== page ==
Districts in Leeds have among the highest rates for lung cancer in the country, with cancer experts saying they are concerned by proposed spending cuts to smoking and tobacco control programmes.
Clinical Commissioning Groups (CCGs) in Leeds West and Leeds South and East were said to have high rates of lung cancer incidents in research by Yorkshire Cancer Care.
It comes as leading figures in the field met for a second day in Yorkshire to draw up a strategy to tackle a “North-South divide” in cancer outcomes.
The ‘cancer taskforce’ for Yorkshire has been brought together by the charity Yorkshire Cancer Research, which has set itself the ambitious targets of spending £10m a year on research and avoiding 2,000 premature deaths annually by 2025.
It is the most common cancer in Yorkshire, with around 4,500 people diagnosed with the disease every year and 15 out of its 21 Clinical Commissioning Groups had incidence rates higher than the national average in 2013.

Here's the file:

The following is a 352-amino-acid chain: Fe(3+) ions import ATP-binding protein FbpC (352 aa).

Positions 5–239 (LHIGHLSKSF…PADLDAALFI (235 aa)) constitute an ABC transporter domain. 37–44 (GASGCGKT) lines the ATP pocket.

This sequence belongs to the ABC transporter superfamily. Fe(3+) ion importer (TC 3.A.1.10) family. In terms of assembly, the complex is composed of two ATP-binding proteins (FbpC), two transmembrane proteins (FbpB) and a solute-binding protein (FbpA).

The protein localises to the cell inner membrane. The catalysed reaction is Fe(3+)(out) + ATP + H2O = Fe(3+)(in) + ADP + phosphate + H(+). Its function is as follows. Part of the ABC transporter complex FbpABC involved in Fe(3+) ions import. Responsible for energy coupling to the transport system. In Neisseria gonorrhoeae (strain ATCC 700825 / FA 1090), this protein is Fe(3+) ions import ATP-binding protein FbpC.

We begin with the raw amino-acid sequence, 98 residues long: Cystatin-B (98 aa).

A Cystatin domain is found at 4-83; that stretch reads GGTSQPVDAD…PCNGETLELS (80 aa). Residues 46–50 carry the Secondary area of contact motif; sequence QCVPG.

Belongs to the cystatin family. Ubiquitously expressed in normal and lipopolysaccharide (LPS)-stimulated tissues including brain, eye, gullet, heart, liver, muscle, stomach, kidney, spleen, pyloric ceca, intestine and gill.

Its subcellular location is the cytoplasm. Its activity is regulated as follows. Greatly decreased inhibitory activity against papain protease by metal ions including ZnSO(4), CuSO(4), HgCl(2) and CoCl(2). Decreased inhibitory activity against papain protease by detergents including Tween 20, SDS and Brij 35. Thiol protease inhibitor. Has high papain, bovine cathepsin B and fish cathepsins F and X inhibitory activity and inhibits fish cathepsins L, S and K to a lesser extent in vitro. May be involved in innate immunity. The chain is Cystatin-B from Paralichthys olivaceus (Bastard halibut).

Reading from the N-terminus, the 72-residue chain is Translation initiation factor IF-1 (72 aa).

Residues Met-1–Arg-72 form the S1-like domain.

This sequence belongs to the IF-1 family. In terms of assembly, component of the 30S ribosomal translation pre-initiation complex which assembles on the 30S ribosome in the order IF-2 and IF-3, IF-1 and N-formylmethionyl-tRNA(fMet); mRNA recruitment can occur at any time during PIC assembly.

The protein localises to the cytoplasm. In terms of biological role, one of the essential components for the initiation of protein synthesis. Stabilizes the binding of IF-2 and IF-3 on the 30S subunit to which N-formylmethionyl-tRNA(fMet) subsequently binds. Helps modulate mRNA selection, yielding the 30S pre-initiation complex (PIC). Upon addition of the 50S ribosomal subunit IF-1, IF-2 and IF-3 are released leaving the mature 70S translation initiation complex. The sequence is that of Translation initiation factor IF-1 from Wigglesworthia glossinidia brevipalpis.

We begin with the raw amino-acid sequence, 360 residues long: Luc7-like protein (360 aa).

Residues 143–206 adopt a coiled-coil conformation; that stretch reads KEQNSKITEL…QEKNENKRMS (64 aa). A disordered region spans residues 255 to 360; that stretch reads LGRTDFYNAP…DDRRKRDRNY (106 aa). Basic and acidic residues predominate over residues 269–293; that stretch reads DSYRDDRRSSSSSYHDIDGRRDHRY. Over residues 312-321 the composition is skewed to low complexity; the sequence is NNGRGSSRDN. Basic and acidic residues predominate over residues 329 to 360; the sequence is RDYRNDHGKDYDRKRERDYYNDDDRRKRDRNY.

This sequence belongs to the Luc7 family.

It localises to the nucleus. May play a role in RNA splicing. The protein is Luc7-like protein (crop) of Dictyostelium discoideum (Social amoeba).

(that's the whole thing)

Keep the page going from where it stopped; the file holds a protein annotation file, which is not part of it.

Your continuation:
But yesterday it emerged that spending on smoking and tobacco control could be cut.
The charity’s chief executive Charles Rowett said there was a feeling that “the easy wins had been had” but there were still high levels of smoking in cities with high levels of social deprivation.
He added: “If we were to lose the cessation services it would be devastating because there is something like a 76 per cent success rate.”
Today the workshop concentrates on early diagnosis, which is key to helping more people survive.
Professor Una Macleod, Professor of Primary Care Medicine at the Hull York Medical School, said there was evidence that some smokers put up with symptoms because of the stigma attached to smoking and fear health professionals would tell them off.
Yorkshire has the third highest cancer incidence rates in England.